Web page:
Troy Patterson of Entertainment Weekly argued that Ally McBeal has similarities to Scarlett O'Hara of Gone with the Wind and that "Scarlett and Ally are fairy-tale princesses who bear about as much resemblance to real women as Barbie and Skipper."[12] Patterson wrote that Ally is similar because she is also a child from a ruling class family, "pines hopelessly after an unavailable dreamboat", and has a "sassy black roommate" in place of a "mammy" to "comfort her".[12]

See also


  1. ^ Jefferson, Margo (1998-03-18). "CRITIC'S NOTEBOOK; You Want to Slap Ally McBeal, but Do You Like Her?". The New York Times. Retrieved 2010-08-20.
  2. ^ Suqi, Rima (1998-09-10). "CURRENTS: TV DECOR; Ally Doesn't Live Here Anymore: The New and Old McBeal Digs". The New York Times. Retrieved 2010-08-20.
  3. ^ Stevens, Kimberly (1997-11-23). "NOTICED; Ally, the Talk Around the Water Cooler". The New York Times. Retrieved 2010-08-20.
  4. ^ Vineberg, Steve (2001-03-18). "TELEVISION/RADIO; Delivering Something Real To 'Ally McBeal'". The New York Times. Retrieved 2010-08-20.
  5. ^ Michelle L. Hammers, "Cautionary Tales of Liberation and Female Professionalism: The Case Against Ally McBeal" Western Journal of Communication 69 2, April (2005): 168. "The ease with which McBeals depictions of women are reincorporated into dominant masculinist discourses ... is particularly to the complex ways in which the discursive sedimentation that surrounds the female body, particularly as it has been traditionally sexualized and linked to emotionality, operates as a barrier to women's full and effective participation in professional spheres. Thus, McBeal operates as a cautionary tale about the dangers presented by the co-optation of postfeminist and third-wave feminist discourses as they relate to current professional discourses surrounding the female body.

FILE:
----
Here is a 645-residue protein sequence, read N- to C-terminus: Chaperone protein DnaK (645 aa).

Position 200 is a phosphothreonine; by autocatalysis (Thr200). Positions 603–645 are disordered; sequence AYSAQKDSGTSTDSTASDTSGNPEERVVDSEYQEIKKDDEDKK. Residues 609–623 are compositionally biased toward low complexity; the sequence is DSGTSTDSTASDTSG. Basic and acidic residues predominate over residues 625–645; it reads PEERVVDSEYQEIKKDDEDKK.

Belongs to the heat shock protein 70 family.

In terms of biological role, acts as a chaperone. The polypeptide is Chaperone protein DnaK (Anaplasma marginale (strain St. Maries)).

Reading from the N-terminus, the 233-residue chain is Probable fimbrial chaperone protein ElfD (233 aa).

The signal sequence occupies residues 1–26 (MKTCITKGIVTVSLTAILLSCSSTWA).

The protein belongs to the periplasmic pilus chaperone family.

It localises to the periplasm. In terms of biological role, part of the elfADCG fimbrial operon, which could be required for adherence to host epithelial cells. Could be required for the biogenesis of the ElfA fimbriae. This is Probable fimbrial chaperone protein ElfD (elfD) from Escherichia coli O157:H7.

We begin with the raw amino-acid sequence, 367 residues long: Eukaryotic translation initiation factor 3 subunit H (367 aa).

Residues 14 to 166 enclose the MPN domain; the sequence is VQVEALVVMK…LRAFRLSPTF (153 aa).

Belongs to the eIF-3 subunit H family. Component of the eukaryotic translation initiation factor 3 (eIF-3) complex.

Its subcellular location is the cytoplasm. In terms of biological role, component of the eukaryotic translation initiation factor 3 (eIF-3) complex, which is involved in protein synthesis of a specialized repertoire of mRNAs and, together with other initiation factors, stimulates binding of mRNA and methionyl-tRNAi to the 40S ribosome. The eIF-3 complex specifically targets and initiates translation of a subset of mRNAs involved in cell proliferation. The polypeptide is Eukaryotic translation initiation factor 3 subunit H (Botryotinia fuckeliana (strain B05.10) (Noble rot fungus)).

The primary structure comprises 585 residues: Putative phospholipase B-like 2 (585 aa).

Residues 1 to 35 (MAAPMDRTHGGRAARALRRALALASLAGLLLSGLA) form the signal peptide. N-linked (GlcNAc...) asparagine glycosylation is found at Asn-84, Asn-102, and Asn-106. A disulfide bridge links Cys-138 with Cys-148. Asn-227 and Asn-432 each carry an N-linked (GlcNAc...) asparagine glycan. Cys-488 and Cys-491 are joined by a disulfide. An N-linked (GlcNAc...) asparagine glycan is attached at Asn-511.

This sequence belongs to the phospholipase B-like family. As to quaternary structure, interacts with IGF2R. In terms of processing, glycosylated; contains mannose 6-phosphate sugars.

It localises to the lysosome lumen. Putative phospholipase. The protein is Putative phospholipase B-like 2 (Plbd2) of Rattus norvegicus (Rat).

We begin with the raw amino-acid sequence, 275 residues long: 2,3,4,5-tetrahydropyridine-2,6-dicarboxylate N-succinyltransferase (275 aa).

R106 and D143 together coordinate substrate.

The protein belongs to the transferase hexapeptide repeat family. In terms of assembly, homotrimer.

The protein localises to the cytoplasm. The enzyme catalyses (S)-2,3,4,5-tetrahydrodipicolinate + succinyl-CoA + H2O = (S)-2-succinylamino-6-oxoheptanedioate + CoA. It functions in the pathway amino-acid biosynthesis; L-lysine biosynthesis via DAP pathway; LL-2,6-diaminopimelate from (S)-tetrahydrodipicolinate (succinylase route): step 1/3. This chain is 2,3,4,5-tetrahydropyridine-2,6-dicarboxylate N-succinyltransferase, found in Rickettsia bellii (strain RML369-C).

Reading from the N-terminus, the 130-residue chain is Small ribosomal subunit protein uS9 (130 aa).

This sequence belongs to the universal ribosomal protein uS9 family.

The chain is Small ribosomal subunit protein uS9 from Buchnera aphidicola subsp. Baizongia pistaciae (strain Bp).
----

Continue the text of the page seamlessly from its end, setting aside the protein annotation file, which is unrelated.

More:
6. ^ "Is Feminism Dead? (Chat Transcript – Phyllis Chesler)". Time Magazine. June 25, 1998.
  7. ^ "Is Feminism Dead? (Chat Transcript)". Time Magazine. June 25, 1998.
  8. ^ "Debate: Is Ally McBeal a Nineties heroine? Or a grotesque creation of male fantasy?". Independent. London. 1998-11-08. Retrieved 2010-08-20.
  9. ^ "Bravo > 100 Greatest TV Characters". Bravo. Archived from the original on July 17, 2007. Retrieved November 11, 2006.
  10. ^ Adam B. Vary (June 1, 2010). "The 100 Greatest Characters of the Last 20 Years: Here's our full list!". Entertainment Weekly. Time Inc. Retrieved July 7, 2012.
  11. ^ Potts, Kim (March 2, 2011). "100 Most Memorable Female TV Characters". AOL TV. Retrieved July 20, 2012.
  12. ^ a b Patterson, Troy, Ty Burr, and Stephen Whitty. "Gone With the Wind." (video review) Entertainment Weekly. October 23, 1998. Retrieved on December 23, 2013. This document has three separate reviews of the film, one per author.

External links

This page was last edited on 31 July 2020, at 12:43